Alberto Rios’s face is on the screen. He’s talking and I’m listening.
He appears to be in his home office. There’s a bookshelf behind him, neat and uncluttered with a few clay vases as accents. There’s a file cabinet, its gray functionality improved by a small painting of gentle, earth-toned geometries. The space is sun-lit, and his shirt is the color of sky and his hair white like clouds, as if the outdoors is inside. He smiles a welcome as if he can see us. Me.
I’ve seen this space before—when I watched the launch for the latest of his sixteen books, when he said, “All my books speak to each other. They’re family.” A dialogue among books is something I believe in. A dialogue among family members—yes, maybe that too, I think.
But this is not a dialogue. We are connected through cyberspace, a notional place.
I am invisible to him but when he reads his poems, I am seen. Even though he doesn’t know me, I call him Alberto.
He reads a poem, “Nani,” about his grandmother. When he was a boy in the border town of Nogales, he would go to her house for lunch. But first he tells us that Nani speaks only Spanish and that at this point in his young life, he speaks only English because the teachers in his early years at school punished him for speaking Spanish, so he stopped, abandoned it like the bad habit they judged it to be. But he and Nani navigate this language barrier. “She would cook,” he says, “and I would eat.”
I know this kind of conversation. I nod at him even though he can’t see me.
When he says, “By the stove she does something with words / and looks at me only with her / back,” I am in my grandmother’s kitchen with my sisters and cousins, all of us stupidly deficient in Spanish, chattering loudly in English as Nana pinches off little balls of masa for us. We pat the dough in our poorly washed hands, flatten it to clumsy, imperfect circles, then hand them back, crowding her like an amusement park attraction.
Alberto says, “I watch her, the absolute mamá, and eat words / I might have had to say more / out of embarrassment.”
We watch our tortillas cook on the comal and she hands them back to us to eat. They’re thick and too chewy, not slivery and smooth like hers, but that is beside the point.
Alberto says, “She asks me if I want more. / I own no words to stop her. / Even before I speak, she serves.”
Throughout our tortilla-making with Nana, we offer her not a syllable. But we children are as loud as ever, talking to each other because we don’t know the simplest words to say to our grandmother.
Alberto says, “. . . I wonder just how much of me / will die with her, what were the words / I could have been, or was.”
This is not a dialogue. But something has transpired. Notions in this notional space have incited unspoken words to wrestle with spoken ones.
When Alberto says that later he learned back his Spanish, it sounds like “earned back,” like a reward or a prize. During the Q and A, I type my question into the chat box. How did you recover your Spanish? I think, how did you win the prize?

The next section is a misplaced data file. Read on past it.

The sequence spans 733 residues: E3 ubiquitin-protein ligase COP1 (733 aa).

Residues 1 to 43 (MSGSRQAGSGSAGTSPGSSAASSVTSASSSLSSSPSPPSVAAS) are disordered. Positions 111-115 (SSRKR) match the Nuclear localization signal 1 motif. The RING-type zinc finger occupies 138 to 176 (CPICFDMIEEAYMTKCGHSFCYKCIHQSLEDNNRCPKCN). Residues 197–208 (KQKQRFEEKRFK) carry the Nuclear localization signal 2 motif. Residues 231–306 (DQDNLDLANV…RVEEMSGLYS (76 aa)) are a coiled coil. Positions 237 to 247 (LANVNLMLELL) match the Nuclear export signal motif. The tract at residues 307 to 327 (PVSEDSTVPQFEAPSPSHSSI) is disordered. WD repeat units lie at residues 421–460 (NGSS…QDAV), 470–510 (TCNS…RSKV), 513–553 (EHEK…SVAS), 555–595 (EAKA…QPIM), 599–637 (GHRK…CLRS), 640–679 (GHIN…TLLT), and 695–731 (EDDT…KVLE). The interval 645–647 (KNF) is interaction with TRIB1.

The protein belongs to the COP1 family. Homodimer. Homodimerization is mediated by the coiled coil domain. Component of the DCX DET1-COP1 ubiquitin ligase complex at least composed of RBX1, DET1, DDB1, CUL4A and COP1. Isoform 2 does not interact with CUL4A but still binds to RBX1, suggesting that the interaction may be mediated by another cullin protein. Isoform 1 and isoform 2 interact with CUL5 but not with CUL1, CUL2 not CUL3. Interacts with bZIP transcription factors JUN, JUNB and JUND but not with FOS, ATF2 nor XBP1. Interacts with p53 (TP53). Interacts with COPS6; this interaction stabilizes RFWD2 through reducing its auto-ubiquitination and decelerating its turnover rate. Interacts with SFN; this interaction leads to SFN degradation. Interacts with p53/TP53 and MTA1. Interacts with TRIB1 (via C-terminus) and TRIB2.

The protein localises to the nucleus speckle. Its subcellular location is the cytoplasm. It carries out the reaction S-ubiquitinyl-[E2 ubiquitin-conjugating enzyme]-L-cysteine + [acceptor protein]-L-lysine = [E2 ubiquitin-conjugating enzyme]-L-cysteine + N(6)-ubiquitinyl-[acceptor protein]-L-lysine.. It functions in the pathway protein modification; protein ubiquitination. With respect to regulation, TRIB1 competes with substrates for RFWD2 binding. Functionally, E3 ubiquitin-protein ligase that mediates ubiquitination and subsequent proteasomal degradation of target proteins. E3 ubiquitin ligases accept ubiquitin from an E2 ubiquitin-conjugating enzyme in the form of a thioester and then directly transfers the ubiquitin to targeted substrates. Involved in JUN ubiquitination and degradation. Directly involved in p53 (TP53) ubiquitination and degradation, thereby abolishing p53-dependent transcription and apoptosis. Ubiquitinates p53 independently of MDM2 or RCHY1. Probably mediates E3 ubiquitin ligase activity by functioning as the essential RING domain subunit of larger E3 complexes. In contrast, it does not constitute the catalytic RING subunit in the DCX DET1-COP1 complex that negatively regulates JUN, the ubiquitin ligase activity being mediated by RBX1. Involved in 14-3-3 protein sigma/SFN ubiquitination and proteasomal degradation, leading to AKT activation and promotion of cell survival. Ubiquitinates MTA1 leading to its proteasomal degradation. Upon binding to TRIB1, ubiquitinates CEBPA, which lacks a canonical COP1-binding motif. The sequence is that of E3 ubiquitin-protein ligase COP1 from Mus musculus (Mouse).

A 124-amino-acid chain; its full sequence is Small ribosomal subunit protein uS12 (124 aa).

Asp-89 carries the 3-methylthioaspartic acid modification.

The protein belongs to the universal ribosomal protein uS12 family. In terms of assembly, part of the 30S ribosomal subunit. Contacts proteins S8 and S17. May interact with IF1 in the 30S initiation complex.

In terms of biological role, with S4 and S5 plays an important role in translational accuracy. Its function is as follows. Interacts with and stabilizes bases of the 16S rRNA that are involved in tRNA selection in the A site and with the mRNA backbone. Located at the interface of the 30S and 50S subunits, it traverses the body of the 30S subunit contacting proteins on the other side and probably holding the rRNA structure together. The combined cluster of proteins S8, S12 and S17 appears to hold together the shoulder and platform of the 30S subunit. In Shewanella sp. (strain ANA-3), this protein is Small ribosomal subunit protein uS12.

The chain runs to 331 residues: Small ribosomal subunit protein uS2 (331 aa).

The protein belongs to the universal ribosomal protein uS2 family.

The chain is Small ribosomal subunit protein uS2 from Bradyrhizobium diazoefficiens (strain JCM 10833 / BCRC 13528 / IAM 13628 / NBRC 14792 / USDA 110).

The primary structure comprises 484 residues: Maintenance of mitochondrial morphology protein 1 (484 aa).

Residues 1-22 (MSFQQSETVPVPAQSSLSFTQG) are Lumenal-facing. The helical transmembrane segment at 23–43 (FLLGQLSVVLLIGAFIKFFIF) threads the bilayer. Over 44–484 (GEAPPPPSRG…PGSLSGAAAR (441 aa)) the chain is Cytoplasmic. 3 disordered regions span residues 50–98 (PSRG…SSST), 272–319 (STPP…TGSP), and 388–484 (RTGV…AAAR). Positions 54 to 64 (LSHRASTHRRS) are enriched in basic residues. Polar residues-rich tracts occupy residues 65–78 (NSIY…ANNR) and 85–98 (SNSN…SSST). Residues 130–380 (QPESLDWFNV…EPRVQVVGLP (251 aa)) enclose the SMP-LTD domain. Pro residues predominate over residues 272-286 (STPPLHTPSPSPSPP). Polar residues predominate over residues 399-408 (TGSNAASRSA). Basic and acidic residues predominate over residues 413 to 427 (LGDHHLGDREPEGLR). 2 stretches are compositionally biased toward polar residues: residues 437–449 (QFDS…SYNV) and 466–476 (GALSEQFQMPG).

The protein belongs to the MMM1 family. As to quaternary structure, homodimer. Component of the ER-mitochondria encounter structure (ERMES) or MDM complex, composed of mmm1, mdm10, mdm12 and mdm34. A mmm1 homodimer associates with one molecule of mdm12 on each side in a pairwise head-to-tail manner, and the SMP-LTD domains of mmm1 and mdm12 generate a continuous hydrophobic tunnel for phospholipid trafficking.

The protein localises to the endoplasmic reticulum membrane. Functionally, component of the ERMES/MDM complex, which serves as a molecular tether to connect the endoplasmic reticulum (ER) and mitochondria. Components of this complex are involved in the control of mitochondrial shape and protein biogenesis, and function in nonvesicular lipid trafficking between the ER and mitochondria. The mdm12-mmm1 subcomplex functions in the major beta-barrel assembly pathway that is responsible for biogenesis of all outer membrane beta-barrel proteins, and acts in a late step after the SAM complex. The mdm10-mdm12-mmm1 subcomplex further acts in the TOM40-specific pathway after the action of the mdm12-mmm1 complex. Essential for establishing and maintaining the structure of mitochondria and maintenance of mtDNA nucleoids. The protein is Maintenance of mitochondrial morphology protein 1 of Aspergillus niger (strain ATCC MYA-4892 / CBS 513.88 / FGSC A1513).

I want to know the answer, though mine isn’t a question of recovery, but of acquisition of something I never had. Something that was withheld from me.
“We didn’t want to confuse you,” said my mother and aunts, who used the secret language to talk about things that were none of our business. But underneath, there seemed to be another message. You aren’t smart enough. You’ll never learn it.
I think of all the conjugations I have memorized, all the years I have sat in classrooms, and still the Spanish is locked in my brain.
“It’s not intellectual,” Alberto says, looking at the camera, speaking to me. “It’s physical. You do it with your body.” He pauses. “It’s like learning to ride a bike.” He mimics being on a bicycle, steering straight ahead. Suddenly he swerves left and swiftly corrects as if to avoid the dire consequence of his error.
“Sometimes if you stray from the expected, your body remembers the punishment.” The trick is to overcome that obstacle, that pain.
I have wondered, what was my obstacle? What was my pain? Though I think I’ve known. Even before Alberto spoke to me, and I listened. For a key, a cure, a pardon.
Donna Miscolta’s third book of fiction Living Color: Angie Rubio Stories was published by Jaded Ibis Press in September 2020. It was named to the 2020 Latino Books of the Year list by the Las Comadres and Friends National Latino Book Club. Her story collection Hola and Goodbye, winner of the Doris Bakwin Award for Writing by a Woman and published by Carolina Wren Press (2016), won an Independent Publishers award for Best Regional Fiction and an International Latino Book Award for Best Latino Focused Fiction. She’s also the author of the novel When the de la Cruz Family Danced from Signal 8 Press (2011). Recent essays appear in Los Angeles Review, McSweeney’s, pif, and the anthology Alone Together: Love, Grief, and Comfort in the Time of COVID-19, and she has work forthcoming in Indomitable/Indomables: A multigenre Chicanx/Latinx Women’s Anthology. She writes a monthly blog at www.donnamiscolta.com. Photo credit: Meryl Schenker